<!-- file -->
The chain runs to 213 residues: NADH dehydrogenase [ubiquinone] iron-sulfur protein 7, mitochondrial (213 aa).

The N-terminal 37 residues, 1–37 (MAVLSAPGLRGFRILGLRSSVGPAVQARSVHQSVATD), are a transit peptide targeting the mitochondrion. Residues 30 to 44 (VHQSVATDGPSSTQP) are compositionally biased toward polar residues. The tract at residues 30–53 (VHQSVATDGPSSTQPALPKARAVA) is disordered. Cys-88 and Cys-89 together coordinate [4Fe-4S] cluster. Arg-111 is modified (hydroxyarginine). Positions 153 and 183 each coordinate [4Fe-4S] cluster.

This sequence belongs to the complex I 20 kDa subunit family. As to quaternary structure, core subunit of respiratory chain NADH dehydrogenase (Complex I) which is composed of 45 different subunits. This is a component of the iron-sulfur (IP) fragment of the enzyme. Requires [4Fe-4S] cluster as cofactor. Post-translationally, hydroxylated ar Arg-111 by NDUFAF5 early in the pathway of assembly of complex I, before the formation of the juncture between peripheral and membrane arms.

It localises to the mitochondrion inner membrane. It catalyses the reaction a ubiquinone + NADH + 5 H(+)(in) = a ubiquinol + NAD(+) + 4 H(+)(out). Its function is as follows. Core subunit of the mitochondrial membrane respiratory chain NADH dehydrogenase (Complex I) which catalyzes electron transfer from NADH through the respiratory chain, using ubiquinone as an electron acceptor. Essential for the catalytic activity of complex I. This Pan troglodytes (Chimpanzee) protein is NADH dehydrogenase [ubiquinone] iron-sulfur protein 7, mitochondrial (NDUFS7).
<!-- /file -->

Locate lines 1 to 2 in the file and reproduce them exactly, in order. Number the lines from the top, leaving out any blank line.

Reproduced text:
The chain runs to 213 residues: NADH dehydrogenase [ubiquinone] iron-sulfur protein 7, mitochondrial (213 aa).

The N-terminal 37 residues, 1–37 (MAVLSAPGLRGFRILGLRSSVGPAVQARSVHQSVATD), are a transit peptide targeting the mitochondrion. Residues 30 to 44 (VHQSVATDGPSSTQP) are compositionally biased toward polar residues. The tract at residues 30–53 (VHQSVATDGPSSTQPALPKARAVA) is disordered. Cys-88 and Cys-89 together coordinate [4Fe-4S] cluster. Arg-111 is modified (hydroxyarginine). Positions 153 and 183 each coordinate [4Fe-4S] cluster.